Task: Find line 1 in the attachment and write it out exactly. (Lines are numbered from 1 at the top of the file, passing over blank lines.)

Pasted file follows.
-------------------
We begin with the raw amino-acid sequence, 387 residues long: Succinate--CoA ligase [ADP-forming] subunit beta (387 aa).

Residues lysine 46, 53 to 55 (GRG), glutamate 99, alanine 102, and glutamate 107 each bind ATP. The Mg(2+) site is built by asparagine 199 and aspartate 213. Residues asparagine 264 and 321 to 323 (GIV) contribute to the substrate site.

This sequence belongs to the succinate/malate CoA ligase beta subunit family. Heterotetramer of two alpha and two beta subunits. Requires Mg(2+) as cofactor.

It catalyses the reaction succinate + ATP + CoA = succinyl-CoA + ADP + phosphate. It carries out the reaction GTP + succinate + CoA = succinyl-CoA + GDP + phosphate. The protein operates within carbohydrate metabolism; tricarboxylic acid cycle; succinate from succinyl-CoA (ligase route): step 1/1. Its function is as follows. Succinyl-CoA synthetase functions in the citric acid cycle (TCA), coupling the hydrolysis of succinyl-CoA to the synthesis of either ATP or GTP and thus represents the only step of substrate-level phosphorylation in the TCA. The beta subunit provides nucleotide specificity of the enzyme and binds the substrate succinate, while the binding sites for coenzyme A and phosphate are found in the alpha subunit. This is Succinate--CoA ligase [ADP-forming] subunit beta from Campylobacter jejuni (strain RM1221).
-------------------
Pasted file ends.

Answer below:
We begin with the raw amino-acid sequence, 387 residues long: Succinate--CoA ligase [ADP-forming] subunit beta (387 aa).